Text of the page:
Title:
Chewing gun composition
Kind Code:
A1


Abstract:
The present invention relates to a chewing gum base formulation comprising a biocompatible particulate polymer having an average particle size of from about 200 μm to about 2000 μm wherein the polymer fibrillates when subjected to a shear stress such as that encountered during chewing.



Inventors:
Dubrovsky, Michael (Richmond, CA, US)
Application Number:
11/511595
Publication Date:
02/28/2008
Filing Date:
08/28/2006
Primary Class:
International Classes:
A23G4/00
View Patent Images:



Primary Examiner:
YOO, HONG THI
Attorney, Agent or Firm:
SQUIRE, SANDERS & DEMPSEY LLP (1 MARITIME PLAZA, SUITE 300, SAN FRANCISCO, CA, 94111, US)
Claims:
What is claimed:

1. A chewing gum base, comprising a biocompatible particulate polymer having an average particle size of from about 200 μm to about 2,000 μm, wherein the particles fibrillate when subjected to a shear stress.

2. The chewing gum base of claim 1, wherein the shear stress is imposed by chewing a gum comprising the chewing gum base.

3. The chewing gum base of claim 1, wherein the shear stress is imposed by mechanical means during manufacture of a gum comprising the chewing gum base.

4. The chewing gum base of claim 1, wherein the particle size is from about 300 μm to about 1,000 μm.

5. The chewing gum base composition of claim 1, wherein the biocompatible particulate polymer comprises from about 0.1 wt % to about 20 wt % of the base.

6. The chewing gum base composition of claim 1, wherein the biocompatible particulate polymer comprises from about 0.2 wt % to about 10 wt % of the base.

7. The chewing gum base composition of claim 1, wherein the biocompatible particulate polymer comprises from about 0.2 wt % to about 4 wt % of the base.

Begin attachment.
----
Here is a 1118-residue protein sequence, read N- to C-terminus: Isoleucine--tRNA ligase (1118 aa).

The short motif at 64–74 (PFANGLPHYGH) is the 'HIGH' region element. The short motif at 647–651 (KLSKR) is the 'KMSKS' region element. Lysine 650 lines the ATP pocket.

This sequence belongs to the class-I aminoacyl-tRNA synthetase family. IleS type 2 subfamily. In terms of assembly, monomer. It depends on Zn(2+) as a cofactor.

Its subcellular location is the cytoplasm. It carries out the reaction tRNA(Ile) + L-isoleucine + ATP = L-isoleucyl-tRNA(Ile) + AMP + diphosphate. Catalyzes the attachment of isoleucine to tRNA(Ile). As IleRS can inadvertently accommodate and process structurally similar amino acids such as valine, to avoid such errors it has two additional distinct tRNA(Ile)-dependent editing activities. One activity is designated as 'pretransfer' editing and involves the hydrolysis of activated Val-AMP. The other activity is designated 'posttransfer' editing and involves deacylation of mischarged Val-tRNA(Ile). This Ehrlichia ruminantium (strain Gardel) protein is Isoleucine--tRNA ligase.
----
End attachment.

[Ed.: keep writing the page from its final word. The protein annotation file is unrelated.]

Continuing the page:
8. The chewing gum base composition of claim 1, wherein the biocompatible particulate polymer is a fluoropolymer.

9. The chewing gum base composition of claim 8, wherein the fluoropolymer is poly(tetrafluoroethylene).

10. A chewing gum, comprising the chewing gum base of claim 1.

11. The chewing gum of claim 10, wherein the chewing gum is regular chewing gum.

12. The chewing gum of claim 10, wherein the chewing gum is bubble gum.

13. The chewing gum of claim 10, wherein a layer of the chewing gum base of claim 1 is disposed over at least a portion of a surface of a commercial chewing gum formulation.

14. The chewing gum of claim 10, wherein a bolus of the chewing gum base of claim 1 is disposed over or into a surface of a commercial chewing gum formulation.

15. A method, comprising: providing a chewing gum base polymer or mixture of polymers; adding to the chewing gum base polymer or mixture of polymers from about 5 wt % to about 25 wt % of a biocompatible particulate polymer that fibrillates when subjected to a sheer force; applying a shear force to the mixture of chewing gum base polymer or mixture of polymers and the biocompatible particulate polymer to form a substantially homogeneous dispersion of fibrillated biocompatible polymer in the chewing gum base polymer or mixture of polymers.

16. The method of claim 15, wherein the chewing gum base polymer is poly(vinyl alcohol).

17. The method of claim 15, wherein the biocompatible particulate polymer is a fluoropolymer.

18. The method of claim 17, wherein the fluoropolymer is poly(tetrafluoroethylene).

19. The method of claim 15, wherein the shear force is supplied by a roller mill.

20. The method of claim 19, wherein the roller mill is a Hollander beater.

21. The method of claim 15, further comprising disposing a layer of the substantially homogeneous dispersion over at least a portion of a surface of a commercial chewing gum formulation such that the wt % of fibrillated biocompatible polymer is from about 0.2 wt % to about 10 wt % of the total weight of shaped commercial gum formulation plus the substantially homogeneous dispersion.

22. The method of claim 21, wherein the wt % of fibrillated biocompatible polymer is from about 0.2 wt % to about 4 wt %.

23. The method of claim 15, further comprising disposing a bolus of the substantially homogeneous dispersion on or into a surface of a commercial chewing gum formulation such that the wt % of fibrillated biocompatible polymer is from about 0.2 wt % to about 10 wt % of the total weight of shaped commercial gum formulation plus the substantially homogeneous dispersion.

24. The method of claim 23, wherein the wt % of the fibrillated biocompatible polymer is from about 0.2 wt % to about 4 wt %.

Description:

FIELD

The current invention relates to the field of confectioneries, in particular chewing gums.

BACKGROUND